Annual entrepreneur competitions open for business

$225,000 in seed money and mentoring attract startups

Ideas, inventions, entrepreneurs and nonprofit enterprises will be in the spotlight Sept. 16 when Washington University in St. Louis fires the starting gun for its two annual business plan competitions.

More than $200,000 in prize money is at stake for the winners who must pass several hurdles in the race to the finish line.

The 23rd annual Olin Cup for commercial ventures will award $75,000 in cash and investment capital and the sixth annual YouthBridge Social Enterprise and Innovation Competition will award $150,000 to nonprofit ventures. Both competitions are accepting applications now.

The kick-off event, hosted by WUSTL’s Skandalaris Center for Entrepreneurial Studies, begins at 5:30 p.m. in Simon Hall’s May Auditorium. Matthew Bishop, U.S. business editor and New York bureau chief of The Economist, will be the keynote speaker at 6 p.m.


Bishop is co-author of Philanthrocapitalism: How the Rich Can Save the World and most recently The Road from Ruin: How to Revive Capitalism and Put America Back on Top, both written with Michael Green. The speaker is presented in conjunction with WUSTL’s Assembly Series.

Startups and young companies are the leaders in job creation in the United States, according to a new study from the Kauffman Foundation. “Participating in business plan competitions like the Olin Cup and the YouthBridge SEIC gives entrepreneurs an excellent foundation for their companies,” says Ken Harrington, managing director of the Skandalaris Center.

“Throughout the various stages of the competitions, entrepreneurs have the opportunity to meet with other startups, investors, community leaders and our faculty as they craft and hone their business strategies for success,” Harrington says.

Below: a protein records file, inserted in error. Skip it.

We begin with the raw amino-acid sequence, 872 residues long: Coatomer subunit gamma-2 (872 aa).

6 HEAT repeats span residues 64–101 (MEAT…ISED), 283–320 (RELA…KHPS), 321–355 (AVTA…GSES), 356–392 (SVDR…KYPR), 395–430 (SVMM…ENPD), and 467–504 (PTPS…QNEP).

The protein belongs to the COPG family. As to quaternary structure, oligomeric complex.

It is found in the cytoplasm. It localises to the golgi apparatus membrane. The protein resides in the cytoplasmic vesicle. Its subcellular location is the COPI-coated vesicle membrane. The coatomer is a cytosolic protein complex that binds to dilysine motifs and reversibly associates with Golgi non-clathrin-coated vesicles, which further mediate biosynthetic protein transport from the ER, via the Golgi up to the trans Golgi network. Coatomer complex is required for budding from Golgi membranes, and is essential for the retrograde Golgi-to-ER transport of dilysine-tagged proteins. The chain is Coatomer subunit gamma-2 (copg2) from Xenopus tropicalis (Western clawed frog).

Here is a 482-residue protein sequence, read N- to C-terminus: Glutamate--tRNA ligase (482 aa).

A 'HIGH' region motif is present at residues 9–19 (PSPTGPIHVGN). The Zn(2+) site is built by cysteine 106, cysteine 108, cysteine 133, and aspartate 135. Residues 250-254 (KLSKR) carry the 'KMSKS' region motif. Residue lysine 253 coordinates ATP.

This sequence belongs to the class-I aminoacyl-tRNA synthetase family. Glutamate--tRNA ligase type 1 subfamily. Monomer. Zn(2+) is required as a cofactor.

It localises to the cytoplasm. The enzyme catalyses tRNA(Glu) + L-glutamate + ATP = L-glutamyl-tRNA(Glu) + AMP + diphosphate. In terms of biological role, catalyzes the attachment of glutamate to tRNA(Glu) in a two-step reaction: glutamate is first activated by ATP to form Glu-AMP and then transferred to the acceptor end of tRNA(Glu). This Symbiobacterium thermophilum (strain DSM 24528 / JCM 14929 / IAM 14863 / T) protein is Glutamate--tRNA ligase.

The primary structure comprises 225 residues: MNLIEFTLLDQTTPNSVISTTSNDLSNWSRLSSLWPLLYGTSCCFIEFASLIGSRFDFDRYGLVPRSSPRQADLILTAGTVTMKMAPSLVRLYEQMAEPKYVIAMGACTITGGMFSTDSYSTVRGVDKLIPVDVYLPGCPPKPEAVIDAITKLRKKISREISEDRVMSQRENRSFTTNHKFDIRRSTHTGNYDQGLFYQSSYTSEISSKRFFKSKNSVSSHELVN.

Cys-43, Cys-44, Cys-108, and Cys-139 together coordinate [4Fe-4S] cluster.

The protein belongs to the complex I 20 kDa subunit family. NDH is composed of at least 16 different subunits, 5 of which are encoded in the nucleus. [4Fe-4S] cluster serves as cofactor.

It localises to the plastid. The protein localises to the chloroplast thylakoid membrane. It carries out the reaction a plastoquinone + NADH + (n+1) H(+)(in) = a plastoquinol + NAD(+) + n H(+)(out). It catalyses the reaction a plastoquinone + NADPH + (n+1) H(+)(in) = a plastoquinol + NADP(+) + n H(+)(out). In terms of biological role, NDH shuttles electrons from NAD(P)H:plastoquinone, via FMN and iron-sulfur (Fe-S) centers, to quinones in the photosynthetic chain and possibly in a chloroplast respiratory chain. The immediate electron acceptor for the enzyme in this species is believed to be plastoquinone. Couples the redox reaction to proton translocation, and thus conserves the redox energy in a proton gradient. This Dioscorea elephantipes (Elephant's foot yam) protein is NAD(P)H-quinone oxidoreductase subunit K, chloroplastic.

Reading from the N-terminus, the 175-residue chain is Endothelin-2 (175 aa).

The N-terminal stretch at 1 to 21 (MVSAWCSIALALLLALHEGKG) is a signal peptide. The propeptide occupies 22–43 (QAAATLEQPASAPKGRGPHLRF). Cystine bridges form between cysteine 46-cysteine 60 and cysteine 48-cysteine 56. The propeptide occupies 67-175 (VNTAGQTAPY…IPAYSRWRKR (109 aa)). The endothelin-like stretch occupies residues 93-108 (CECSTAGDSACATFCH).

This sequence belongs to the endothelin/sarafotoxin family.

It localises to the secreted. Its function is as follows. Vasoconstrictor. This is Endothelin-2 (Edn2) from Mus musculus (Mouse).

Everyone is a winner in these competitions, according to Rex Reed, executive director of agency services for the YouthBridge Community Foundation, a major funder and partner in the YouthBridge SEIC. “Every venture — whether they make it to the finals or not — can learn so many valuable lessons through the competitions and the Skandalaris Seminar Series that focus on practical skills and networking opportunities.”

The YouthBridge SEIC is the largest social enterprise business plan contest in the United States. In its first five years, 23 competitors were awarded more than $650,000 in cash and in-kind services.

New and established nonprofits in St. Louis may enter the competition. In addition to the YouthBridge Foundation and Skandalaris Center, funding partners include: the Lutheran Foundation of St. Louis and the Daughters of Charity Foundation of St. Louis.

Olin Cup and Skandalaris Center sponsors include the Olin Business School; St Louis Commerce Magazine and the St Louis Regional Chamber & Growth Association; RubinBrown; Polsinelli Shughart; and Lopata Flegel.

Teams entering the Olin Cup competition must include at least one Washington University student, faculty, staff or alumnus to be eligible for investment awards.

From the first “elevator pitch” to the final presentation, entrepreneurs will face a panel of judges who are experts in entrepreneurship and innovation. Semi-final and finalist presentations are open to the public; check the Skandalaris Center website for more information.

To watch video of last year’s Olin Cup Elevator Pitch Competition, visit here.